Pray With Us

Dear All,

The theme this week is Prophets & Prophecy.  We found in the readings chosen for the Eucharist a definite emphasis on this.  The Old Testament reading is from Ezekiel (2.2-5.) & records his unambiguous calling by God to be a prophet to the Israelites.  The chosen verses the New Testament (2. Cor. 12.7-10.) show us Paul feeling very unequal to his prophetic task & includes that familiar sentence, ‘When I am weak then I am strong’. Surely all of us trying to be prophets in our world must experience a sense of weakness, even failure.  And then the Gospel (Mark 6.1-6.) & we find Jesus failing to cut it with the people of his own synagogue – ‘A prophet is only despised in his own country among his relations, & in his own house’.

We have included here some reflections on this theme – words of Pope Francis & some of Joan Chittister, a now elderly American Benedictine nun & surely a prophet of our time.  There is also a prayer, ‘A Hard Deep Call to Obedience’ – obedience to God’s call to be a prophet in our world today.

The blessing is ‘Deep Peace’ – a Gaelic blessing sung by Libera.

Deep peace of the running wave to you,

Deep peace of the flowing air to you,

Deep peace of the quiet earth to you,

Deep peace of the shining stars to you,

Deep peace of the gentle night to you,

Moon & stars pour their healing light on you

Deep peace of Christ the light of the world to you,

Deep peace of Christ to you.

 With our love



Pope Francis on Prophets.


“A true prophet is a person who is capable of weeping for their people but at the same time of saying strong things in a direct way”.


Pope Francis described a true prophet as someone who is also capable of giving hope: “Opening the doors of hearts, healing roots, reinforcing the sense of belonging to the people of God in order to go forward.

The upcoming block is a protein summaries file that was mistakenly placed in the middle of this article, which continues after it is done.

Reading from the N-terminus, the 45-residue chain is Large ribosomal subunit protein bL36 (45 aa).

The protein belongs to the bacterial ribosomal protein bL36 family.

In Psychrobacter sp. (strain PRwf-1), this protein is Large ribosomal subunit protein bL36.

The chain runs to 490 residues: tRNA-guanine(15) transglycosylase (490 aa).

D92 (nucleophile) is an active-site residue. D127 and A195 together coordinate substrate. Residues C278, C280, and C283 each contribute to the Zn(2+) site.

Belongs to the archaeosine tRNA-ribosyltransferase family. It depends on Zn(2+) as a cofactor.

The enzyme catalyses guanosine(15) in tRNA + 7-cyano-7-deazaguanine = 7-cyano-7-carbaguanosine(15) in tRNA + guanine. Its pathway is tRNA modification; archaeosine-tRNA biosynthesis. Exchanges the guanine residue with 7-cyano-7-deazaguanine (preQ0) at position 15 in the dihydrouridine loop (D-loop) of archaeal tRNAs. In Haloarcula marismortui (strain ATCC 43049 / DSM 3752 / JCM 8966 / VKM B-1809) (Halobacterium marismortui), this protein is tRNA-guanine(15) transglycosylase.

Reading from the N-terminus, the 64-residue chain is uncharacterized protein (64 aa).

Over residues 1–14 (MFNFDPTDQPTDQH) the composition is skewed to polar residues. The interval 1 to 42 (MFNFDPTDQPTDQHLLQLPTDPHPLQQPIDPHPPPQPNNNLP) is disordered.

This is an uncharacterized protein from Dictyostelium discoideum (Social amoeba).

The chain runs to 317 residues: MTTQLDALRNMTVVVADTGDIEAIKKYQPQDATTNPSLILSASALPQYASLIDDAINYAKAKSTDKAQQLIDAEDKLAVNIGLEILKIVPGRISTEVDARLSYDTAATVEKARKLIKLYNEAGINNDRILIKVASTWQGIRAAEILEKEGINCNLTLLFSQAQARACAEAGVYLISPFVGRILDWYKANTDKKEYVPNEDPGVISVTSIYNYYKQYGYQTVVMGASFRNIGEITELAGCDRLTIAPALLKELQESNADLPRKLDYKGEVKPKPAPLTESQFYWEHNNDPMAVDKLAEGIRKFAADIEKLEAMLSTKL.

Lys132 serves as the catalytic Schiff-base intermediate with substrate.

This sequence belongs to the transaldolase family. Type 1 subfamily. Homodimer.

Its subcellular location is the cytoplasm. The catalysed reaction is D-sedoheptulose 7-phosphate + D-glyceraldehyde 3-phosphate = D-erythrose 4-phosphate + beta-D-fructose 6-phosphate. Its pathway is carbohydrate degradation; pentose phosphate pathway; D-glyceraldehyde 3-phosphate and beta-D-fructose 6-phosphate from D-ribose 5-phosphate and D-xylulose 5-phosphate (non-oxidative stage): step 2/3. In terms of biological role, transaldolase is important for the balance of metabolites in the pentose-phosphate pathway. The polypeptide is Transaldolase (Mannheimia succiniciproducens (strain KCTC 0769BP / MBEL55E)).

“A prophet knows when to scold but knows also how to throw open the doors to hope. A true prophet puts themselves on the line”, he said.

Pope Francis tells us that our world needs prophets – ordinary people like you & me living in a prophetic way.  It needs each of us to be prophets, rather than just critics… The person who just criticizes and is never happy with anything is not a prophet:  a prophet is the person who prays, looks to God, looks at the people and when the people err, they weep.

“May prophets never be lacking in our world’’, Francis concluded, ‘’in order to be able to always go forward”.


Joan Chittister: Two reflections on Prophets.

Everywhere there are people who, despite finding themselves mired in periods of national darkness or personal marginalisation, refuse to give up the thought of a better future or give in to the allurements of a deteriorating present.  They never lose hope that the values they learned in the best of times, or the courage it takes to reclaim their world from the worst of times, are worth the commitment of their lives.  These people, the best of ourselves, are legion & they are everywhere.

It is the unwavering strength, the open hearts, & the piercing courage from people of every level of every society that carries us through every major social breakdown to the emergence again of the humanisation of humanity.  In every region, everywhere, they are the unsung but mighty voices of community, high mindedness, & deep resolve.  They are the prophets of each era who prod the rest of the world into seeing newly what it means to be fully alive, personally, nationally, globally & spiritually.

They are the average but courageous people who forever seek the truth, defend the weak, bring the peace, & always, always, always, stand up to protest injustice – it can be you.


What does a prophet do?  A prophet cries out, cries out, cries out.  Without fear.  Without care for cost.  Without end. 

Dear Prophet, for the sake of the children, for the sake of the world, for the sake of the gospel, CRY OUT!



A Hard, Deep Call to Obedience

a prayer by Walter Brueggemann


You are the God who makes extravagant promises.

We relish your great promises
    of fidelity
        and presence
        and solidarity,
        and we exude in them.

Only to find out, always too late,
    that your promise always comes
        in the midst of a hard, deep call to obedience.

You are the God who calls people like us,
    and the long list of mothers and fathers before us,
        who trusted the promise enough to keep the call.

So we give thanks that you are a calling God,
    who calls always to dangerous new places.

We pray enough of your grace and mercy among us
that we may be among those
who believe your promise enough
to respond to your call.

We pray in the one who embodied your promise
and enacted your call, even Jesus. Amen.